"Dream of Mirrors".........................................9/10 Another near-gem that somehow disappears against most of the other tracks.
"The Fallen Angel".......................................7/10 Relatively weak, but still better than most 1990s-era Iron Maiden.
"The Nomad"............................................9/10 Weak beginning, stunning instrumental. Torture if you're a mindless three-chord headbanger, great stuff for those of us who enjoy the more sophisticated, intricate sound.

"Out of the Silent Planet".................................9/10 Sounds like Guns 'n Roses, but a hell of a lot better! Inspired by CS Lewis novel of the same title?

"The Thin Line Between Love and Hate"............9/10 Not to be confused with a memorable Pretenders song. "Meh" beginning, but the last few minutes are hair-raisingly good. One of the last times Bruce Dickinson was able to sing in this register.

Welcome back, Bruce and Adrian! This album is easily as good as their better known 1980s stuff, like Powerslave and Somewhere in Time. If you have the patience for progressive metal that doesn't suck, you will be richly rewarded though as is typical with prog-rock and prog-metal it takes a few listens to maximize the impact. If you claim to be an Iron Maiden fan and don't like the increasingly progressive-metal direction, enjoy your musical vacuum while the rest of us eagerly anticipate new Iron Maiden albums. After all, the most dedicated fan can get sick of stuff like "Children of the Damned" and "Hallowed Be Thy Name" . . . right? Okay, maybe not. :P 

Highly recommended!!!



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(L to R) Adrian Smith (lead/rhythm guitar), Dave Murray (lead/rhythm guitar), Nicko McBrain (drums), Bruce Dickinson (lead vocals), Steve Harris (bass guitar, occasional keyboards), Janick Gers (lead/rhythm guitar). Overhead . . . Eddie the Head artwork by Derek Riggs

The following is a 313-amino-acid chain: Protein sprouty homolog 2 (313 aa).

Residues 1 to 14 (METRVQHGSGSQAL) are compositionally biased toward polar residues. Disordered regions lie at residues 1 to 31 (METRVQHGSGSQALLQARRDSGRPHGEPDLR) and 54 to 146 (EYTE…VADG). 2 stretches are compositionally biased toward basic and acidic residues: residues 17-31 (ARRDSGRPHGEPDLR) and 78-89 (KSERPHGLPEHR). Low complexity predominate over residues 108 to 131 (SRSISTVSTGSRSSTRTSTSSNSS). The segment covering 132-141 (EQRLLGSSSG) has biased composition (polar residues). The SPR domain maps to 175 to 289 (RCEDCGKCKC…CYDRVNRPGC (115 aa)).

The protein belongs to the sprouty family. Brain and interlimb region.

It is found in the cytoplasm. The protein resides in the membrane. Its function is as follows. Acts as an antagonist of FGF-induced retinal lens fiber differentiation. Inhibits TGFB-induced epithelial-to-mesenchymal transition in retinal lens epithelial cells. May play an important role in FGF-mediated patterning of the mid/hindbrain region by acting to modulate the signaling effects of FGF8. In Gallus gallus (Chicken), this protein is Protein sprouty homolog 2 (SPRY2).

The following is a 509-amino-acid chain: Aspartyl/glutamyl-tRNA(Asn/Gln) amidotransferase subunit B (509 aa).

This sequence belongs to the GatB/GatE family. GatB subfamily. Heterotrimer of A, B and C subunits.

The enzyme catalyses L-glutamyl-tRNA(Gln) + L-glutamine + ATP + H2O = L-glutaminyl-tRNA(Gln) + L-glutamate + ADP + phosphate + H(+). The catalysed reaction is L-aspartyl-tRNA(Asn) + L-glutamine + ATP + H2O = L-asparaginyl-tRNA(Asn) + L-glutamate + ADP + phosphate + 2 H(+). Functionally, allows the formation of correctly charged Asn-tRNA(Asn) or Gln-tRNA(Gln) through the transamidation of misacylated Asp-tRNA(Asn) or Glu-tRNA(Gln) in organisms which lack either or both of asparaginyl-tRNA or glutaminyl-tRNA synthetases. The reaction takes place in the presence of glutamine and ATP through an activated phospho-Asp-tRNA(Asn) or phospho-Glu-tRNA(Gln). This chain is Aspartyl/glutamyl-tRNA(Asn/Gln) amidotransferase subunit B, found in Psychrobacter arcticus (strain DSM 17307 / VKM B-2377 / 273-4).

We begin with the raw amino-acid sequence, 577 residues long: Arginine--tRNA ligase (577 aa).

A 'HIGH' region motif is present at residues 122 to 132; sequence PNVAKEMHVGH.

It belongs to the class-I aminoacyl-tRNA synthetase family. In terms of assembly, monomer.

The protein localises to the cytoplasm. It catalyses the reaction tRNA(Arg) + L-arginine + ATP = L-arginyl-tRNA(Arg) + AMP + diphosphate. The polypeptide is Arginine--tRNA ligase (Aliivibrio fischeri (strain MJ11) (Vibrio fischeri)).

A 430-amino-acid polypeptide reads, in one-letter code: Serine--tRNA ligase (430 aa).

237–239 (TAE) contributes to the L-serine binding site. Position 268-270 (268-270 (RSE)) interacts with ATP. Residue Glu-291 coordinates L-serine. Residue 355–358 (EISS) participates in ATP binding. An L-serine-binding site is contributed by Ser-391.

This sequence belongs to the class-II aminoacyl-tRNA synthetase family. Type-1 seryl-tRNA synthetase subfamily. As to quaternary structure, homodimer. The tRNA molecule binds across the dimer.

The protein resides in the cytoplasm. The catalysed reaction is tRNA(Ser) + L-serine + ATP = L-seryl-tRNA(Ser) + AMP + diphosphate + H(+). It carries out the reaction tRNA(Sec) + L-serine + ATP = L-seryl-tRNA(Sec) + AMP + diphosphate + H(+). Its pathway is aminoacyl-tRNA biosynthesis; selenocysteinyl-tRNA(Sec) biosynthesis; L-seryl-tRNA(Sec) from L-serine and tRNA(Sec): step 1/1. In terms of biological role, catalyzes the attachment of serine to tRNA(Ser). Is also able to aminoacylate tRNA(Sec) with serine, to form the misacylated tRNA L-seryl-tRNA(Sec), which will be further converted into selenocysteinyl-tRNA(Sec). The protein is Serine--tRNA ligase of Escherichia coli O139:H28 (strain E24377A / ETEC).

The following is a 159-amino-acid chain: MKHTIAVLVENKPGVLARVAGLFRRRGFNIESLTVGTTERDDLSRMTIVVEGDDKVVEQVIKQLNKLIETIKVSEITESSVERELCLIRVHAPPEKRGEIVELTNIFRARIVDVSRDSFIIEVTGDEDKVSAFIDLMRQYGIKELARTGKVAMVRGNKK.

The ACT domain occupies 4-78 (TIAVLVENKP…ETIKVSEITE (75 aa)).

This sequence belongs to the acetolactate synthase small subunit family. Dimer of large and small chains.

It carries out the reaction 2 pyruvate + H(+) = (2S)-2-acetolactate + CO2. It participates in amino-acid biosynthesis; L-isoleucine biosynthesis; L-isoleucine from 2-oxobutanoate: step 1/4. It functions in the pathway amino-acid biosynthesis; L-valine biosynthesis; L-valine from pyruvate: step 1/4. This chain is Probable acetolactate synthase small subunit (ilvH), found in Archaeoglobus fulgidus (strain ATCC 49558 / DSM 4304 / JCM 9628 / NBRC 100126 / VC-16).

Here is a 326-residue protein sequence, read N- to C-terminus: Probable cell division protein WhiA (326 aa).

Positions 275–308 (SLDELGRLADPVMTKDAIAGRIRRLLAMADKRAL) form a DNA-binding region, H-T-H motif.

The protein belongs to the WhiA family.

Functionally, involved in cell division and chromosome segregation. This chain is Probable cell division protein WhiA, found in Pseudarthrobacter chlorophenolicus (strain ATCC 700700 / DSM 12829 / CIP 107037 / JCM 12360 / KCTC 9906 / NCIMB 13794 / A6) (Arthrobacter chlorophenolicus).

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2011-08-16 [Paul Doyle]: This page is about 85% done . . . all of the major stuff is done. This is an awesome album!

2011-08-24 [Paul Doyle]: It's ready enough . . .

2011-08-24 [Paul Doyle]: Next (not fully ready yet): Iron Maiden---"Dance of Death" (2003) Good album (not as good as "Brave New World", though!) and a singularly awful digital-art album cover that is probably more memorable (for all the wrong reasons) than the music itself.

2011-08-25 [Lord Josmar]: Did you use the write a review feature in your house to submit this or just create the wiki?

2011-08-25 [Paul Doyle]: I just created this wiki . .. D'oh! *peers above house and sees the review link* If it needs to be processed via the review link to be considered, I'll modify accordingly.

2011-08-25 [Paul Doyle]: And in the future I will follow the "write a review" link :P

2011-08-25 [Lord Josmar]: No, it doesn't have to be to be considered, it is just easier for the creator since it automatically adds it to the catagory.

Also, I had to add this review as a different name because the --- messed with the table commands. So I added it without the dashes and then in that wiki added the real name.

2011-08-25 [Paul Doyle]: Ah, OK. No big deal. Thanks!